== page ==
School District Superintendents to Teachers: Prepare For More Budget Cuts
Superintendents across the state are sending out warning letters to their teachers and staff, asking them to prepare for coming financial cuts caused by the state revenue failure.
Dr. Kevin Wood of Bixby Public Schools told his staff that things were bad. The district lost about $200,000 during the first revenue failure in January, and is preparing to lose another $400,000 to $500,000 during the second revenue failure this month.
“I know. I know! These are HUGE numbers,” Wood wrote in his letter to teachers. “We should know by the end of next week the actual numbers... However, it is painfully obvious that the cuts will be severe.”
The first state revenue failure in January caused schools across the state to lose about 3 percent of their budget, totaling $47 million. This second revenue failure created an additional 4 percent cut at $62 million.
Wood said the Bixby district will undergo a hiring freeze, and will cut funding for travel, professional development, supplies, equipment, and materials.
Next year, he says, things are going to be even worse.
“Though it pains me to no end to write the following, I must: Class sizes in BPS [Bixby Public Schools] will go up next year. There will be more students and fewer teachers per student. We will make cuts. There will be administrative cost cuts such as cuts to administration salaries. No additional staff will be hired… Fewer and fewer services will be available to students, parents, and staff. There is simply no way to prevent cuts given the realities of the funding reductions from the state.”
In February, state officials confirmed a $1.3 billion budget shortfall for next year, meaning all state agencies are facing big financial cuts. No numbers are official yet, but schools are preparing for at least a 10 percent hit to their budgets.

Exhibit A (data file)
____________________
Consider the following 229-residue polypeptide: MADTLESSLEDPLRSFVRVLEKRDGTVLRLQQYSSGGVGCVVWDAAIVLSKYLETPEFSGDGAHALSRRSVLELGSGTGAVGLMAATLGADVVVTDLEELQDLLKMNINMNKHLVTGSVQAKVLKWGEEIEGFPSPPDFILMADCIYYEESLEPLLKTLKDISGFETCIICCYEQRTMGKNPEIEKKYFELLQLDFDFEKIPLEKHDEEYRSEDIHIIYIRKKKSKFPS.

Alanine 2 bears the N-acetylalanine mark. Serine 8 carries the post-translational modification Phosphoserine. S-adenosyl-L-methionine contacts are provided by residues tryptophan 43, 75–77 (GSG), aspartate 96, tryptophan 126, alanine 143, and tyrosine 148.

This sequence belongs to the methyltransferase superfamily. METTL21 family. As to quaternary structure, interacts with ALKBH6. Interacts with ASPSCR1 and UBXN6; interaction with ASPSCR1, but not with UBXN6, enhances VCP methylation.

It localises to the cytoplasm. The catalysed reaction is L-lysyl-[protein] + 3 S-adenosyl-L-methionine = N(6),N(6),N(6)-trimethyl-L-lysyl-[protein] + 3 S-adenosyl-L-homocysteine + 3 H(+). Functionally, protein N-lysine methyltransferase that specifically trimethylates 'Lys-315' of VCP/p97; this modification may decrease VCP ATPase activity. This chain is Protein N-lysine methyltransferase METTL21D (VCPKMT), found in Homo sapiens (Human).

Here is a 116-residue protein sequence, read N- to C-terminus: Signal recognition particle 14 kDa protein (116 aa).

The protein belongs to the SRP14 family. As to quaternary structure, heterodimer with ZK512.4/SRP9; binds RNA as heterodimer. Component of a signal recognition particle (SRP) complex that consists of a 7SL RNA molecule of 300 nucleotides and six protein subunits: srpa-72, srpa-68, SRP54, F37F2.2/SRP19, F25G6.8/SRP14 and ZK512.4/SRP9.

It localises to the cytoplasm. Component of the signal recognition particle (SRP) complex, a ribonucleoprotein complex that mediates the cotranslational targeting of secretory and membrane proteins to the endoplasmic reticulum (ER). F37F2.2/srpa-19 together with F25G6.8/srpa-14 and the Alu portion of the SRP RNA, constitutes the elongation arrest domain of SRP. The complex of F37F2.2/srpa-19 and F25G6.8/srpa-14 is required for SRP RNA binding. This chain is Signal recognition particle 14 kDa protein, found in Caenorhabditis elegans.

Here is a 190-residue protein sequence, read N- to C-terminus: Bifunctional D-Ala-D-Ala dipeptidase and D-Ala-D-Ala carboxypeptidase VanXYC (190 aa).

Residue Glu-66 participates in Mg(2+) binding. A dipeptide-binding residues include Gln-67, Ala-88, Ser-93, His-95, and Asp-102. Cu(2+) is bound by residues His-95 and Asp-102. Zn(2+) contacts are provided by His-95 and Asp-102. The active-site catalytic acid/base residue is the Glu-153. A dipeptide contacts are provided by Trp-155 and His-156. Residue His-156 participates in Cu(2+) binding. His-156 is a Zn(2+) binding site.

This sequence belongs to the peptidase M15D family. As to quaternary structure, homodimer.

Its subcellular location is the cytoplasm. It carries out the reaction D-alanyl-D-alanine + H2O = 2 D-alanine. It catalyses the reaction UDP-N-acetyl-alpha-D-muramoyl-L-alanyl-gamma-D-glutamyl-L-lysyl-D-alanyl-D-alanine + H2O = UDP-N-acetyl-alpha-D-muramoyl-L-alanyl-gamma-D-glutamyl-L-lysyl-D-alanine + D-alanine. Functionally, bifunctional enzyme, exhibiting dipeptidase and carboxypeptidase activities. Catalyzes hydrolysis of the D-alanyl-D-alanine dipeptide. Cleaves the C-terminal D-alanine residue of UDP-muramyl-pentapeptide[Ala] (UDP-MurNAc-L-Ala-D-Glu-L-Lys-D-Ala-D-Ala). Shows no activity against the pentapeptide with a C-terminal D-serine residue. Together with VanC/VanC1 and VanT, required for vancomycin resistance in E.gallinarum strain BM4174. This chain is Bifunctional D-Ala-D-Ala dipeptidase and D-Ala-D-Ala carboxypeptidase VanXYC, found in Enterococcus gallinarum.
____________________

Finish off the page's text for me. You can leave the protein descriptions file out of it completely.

Districts across the state will deal with this differently. The Superintendent of Tulsa Public Schools, Dr. Deborah Gist, sent out a letter to her staff saying they are considering four-day school weeks, and cutting all bus transportation for students in order to save money.
“Every single dollar in our system right now matters. We have taken many years of reductions, and so any of the niceties, any of the efficiencies, most of those have been found and discovered and handled already. So, any cutbacks at this point mean a change in our services, a change in our work,” Gist said in a video sent out to employees at Tulsa Public Schools.
The district of about 40,000 students is anticipating a $7 million to $20 million dollar cut to their budget for next year.
The State Superintendent of Public Instruction, Joy Hofmeister, called the cuts brutal and heartbreaking.
“A second General Revenue failure means schools will have lost nearly $110 million since the start of the spring semester alone, and that does not take into account next fiscal year, which looks equally bleak,” Hofmeister said in a press release. “Efforts that districts are making to cope with these cuts today will further impact the next school year, as they are forced to significantly deplete their cash-fund balances.”
Hofmeister requested $56.2 million in emergency supplemental funding from the Governor in order to cushion the effects to schools, but there’s no word yet whether that request will be granted, or is even possible.